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Yolda – Unterwegs zwischen der Schweiz und der Türkei (Yolda – On the Road between Turkey and Switzerland) is a cultural project run by the association Verein Yolda – Unterwegs; the project is being realised in Turkey and Switzerland in conjunction with local partner organisations.


The Verein Yolda – Unterwegs is a registered association based in Basel, Switzerland. Its purpose is the development and implementation of cultural projects – exhibitions, publications, events – in the fields of culture and society and with a focus on transcultural topics.


Verein Yolda – Unterwegs
c/o Gaby Fierz
Alemannengasse 93
4058 Basel
+41 79 341 47 70z



Gaby Fierz,  lic. phil., is a curator and anthropologist.

After working for the development organizations Arbeitskreis Tourismus und Entwicklung and Erklärung von Bern she joined the Department of Cultural Education at the Swiss culture foundation Pro Helvetia. From December 2000 to April 2016 she was head of the Department of Education and Outreach at the Museum der Kulturen Basel. Today she works as a freelance curator, cultural educator and lecturer. 

From July to December 2014 she conducted research on transnational identities, supported by a grant from the Landis & Gyr Foundation. In the course of her research she captured the voices of Turkish people with a migration history who today either travel back and forth between Turkey and Switzerland or have in the meantime returned to Turkey for good. The results of her work are shown in the installation Yolda, a mobile kiosk, which will travel to various places in Turkey and Switzerland in the course of 2016. 


The Yolda project investigates how people who have made a home in different cultures create a new cultural image of themselves. In these video portraits, four women, five men, and a married couple talk about their life in very different worlds. You can find out more about the research conducted in Turkey by ethnologist Gaby Fierz in Magazin Yolda.

Kiosk Yolda is touring Turkey and Switzerland in 2016.

Tülay Kula

“I am creative in Istanbul – I take care of everything regarding administrative issues in Switzerland.”

Tülay Kula was born in Basel and grew up in Oberwil, where she went to school and completed the high school of economics. She took prep-courses at the School for Design in Basel and studied Fashion Design in Zurich. Already during the program she started to work at a fashion house. 2009 she established her first label Yoshiki and since 2014 she has been an entrepreneur. She travels between Switzerland and Istanbul almost monthly, and effectively supervises the production of her fashion, i.e. dresses, jewelry and leather goods, on site and Istanbul inspires her.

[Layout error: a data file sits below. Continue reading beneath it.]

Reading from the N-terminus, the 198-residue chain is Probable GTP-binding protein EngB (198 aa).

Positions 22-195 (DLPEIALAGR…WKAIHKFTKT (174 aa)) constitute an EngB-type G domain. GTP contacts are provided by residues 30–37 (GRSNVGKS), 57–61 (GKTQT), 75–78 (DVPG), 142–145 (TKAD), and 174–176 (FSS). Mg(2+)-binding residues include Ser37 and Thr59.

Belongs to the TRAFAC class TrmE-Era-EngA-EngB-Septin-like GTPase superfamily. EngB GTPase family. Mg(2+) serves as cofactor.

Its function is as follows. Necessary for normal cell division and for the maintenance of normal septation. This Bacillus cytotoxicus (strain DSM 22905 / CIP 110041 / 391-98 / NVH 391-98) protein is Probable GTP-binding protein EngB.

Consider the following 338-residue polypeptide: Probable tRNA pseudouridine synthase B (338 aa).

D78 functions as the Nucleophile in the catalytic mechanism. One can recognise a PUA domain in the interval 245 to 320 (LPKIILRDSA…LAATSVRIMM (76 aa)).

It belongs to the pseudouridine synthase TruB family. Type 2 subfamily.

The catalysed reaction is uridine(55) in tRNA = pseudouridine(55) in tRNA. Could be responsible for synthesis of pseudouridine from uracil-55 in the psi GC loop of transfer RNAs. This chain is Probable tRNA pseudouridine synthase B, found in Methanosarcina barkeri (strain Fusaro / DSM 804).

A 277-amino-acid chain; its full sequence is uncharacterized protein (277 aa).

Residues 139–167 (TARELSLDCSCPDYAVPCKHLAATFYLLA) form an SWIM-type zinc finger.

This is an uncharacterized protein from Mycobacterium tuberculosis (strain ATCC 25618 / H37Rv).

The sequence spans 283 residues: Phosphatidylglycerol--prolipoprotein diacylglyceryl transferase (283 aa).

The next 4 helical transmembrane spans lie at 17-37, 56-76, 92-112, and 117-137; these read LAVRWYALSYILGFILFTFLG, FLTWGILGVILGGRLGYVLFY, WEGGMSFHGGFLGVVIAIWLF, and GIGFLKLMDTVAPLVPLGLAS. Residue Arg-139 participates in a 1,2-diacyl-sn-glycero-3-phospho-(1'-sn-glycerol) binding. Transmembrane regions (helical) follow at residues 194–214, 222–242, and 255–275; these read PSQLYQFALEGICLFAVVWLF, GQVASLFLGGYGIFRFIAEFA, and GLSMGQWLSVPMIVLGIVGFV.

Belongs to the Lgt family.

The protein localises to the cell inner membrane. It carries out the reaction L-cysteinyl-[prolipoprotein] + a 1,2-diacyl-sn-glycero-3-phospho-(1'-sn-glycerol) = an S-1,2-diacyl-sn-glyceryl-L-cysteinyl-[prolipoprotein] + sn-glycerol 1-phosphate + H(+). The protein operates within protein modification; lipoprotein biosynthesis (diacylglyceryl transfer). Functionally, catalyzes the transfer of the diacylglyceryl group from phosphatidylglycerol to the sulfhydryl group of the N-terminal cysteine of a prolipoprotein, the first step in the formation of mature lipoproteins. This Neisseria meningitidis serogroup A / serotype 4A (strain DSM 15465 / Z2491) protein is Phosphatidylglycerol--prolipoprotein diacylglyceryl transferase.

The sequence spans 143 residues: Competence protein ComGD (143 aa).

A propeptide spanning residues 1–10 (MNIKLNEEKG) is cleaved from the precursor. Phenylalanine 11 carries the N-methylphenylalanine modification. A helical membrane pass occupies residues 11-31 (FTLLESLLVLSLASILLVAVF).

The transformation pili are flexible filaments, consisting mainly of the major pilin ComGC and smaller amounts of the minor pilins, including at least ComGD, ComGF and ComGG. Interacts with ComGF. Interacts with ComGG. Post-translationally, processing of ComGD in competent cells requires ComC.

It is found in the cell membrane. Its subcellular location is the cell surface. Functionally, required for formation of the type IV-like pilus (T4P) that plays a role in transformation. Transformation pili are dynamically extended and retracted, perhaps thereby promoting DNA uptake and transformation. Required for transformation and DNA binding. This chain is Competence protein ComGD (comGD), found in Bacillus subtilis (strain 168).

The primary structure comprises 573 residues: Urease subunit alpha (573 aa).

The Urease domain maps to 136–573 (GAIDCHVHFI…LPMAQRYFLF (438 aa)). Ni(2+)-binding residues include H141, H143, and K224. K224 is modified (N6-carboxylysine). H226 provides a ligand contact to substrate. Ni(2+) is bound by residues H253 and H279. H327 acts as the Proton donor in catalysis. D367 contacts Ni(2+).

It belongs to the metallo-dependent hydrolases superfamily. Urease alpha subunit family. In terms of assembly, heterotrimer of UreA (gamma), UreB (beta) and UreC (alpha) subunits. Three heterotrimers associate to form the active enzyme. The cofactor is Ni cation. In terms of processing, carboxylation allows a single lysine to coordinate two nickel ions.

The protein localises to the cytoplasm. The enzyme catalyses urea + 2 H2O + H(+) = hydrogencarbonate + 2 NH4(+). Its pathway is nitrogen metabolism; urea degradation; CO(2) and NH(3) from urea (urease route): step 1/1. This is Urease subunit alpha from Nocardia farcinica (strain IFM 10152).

Genç Osman Yavaş

“The Adventures of the Little Wooden Horse, The Robber Hotzenplotz, The Little Witch, all those beautiful books I would not have had in Turkey.”

Gençosman Yavaş was born in Switzerland but lived with an aunt in Istanbul until coming to Switzerland where he attended kindergarten, primary- and high school in Windisch. At the age of seventeen he returned to Istanbul to study at the Anadolu Lisesi for German speakers. He started a career as a musician, toured with his band Mavisakal around Turkey and, at the same time, pursued a career as a translator. Today he translates mostly children’s books and has just recently published his first book. With his band he regularly performs concerts in Istanbul.


Atilay İleri

“Sense of home has nothing to do with the country where one lives. I feel here in Ephesus as at home, as when I go to Hedingen, where I lived the longest. But I feel at home in Zug as well, where I spent the first four years. One has not only one home country, but several. My newest is here in Ephesus.”

Atilay Ileri was born, grew up and went to school in Balıkesir. On August 14. 1964 he travelled on board of the Orient Express from Istanbul to Switzerland and found a job at the Verzinkerei Zug. From 1966 till 1971 he studied law at the university of Zurich, completed his military service in Turkey from 1974 till 1975. Afterward he returned to Switzerland – during oil crisis and recession – and was unable to find a job. Thanks to good connections he got a position at the law firm Moritz Leuenberger, specialized in liability law and represents migrants. 1978 he and Res Strehle founded the Patientenstelle (patients’ office for legal matters), hosted the radio show for the Turkish community at the Swiss broadcasting company, and at the beginning of the 1980s he founded the Turkish solidarity society. Because of his commitment he was called to serve at the Federal Commission of Foreigners (FCF), today Federal Commission on Immigration (FCM). 1982 he received Swiss citizenship and took the Swiss bar exam in 1984. Together with two colleagues he started to freelance, in 1994 he founded his own law firm and specialized in patients’ rights. In the mid nineties he bought land in Selçuk and started to produce olive oil. His olive oil received international awards and among other things, he initiated the reconstruction of the Artemis temple – another one of Atilay Ilery many projects.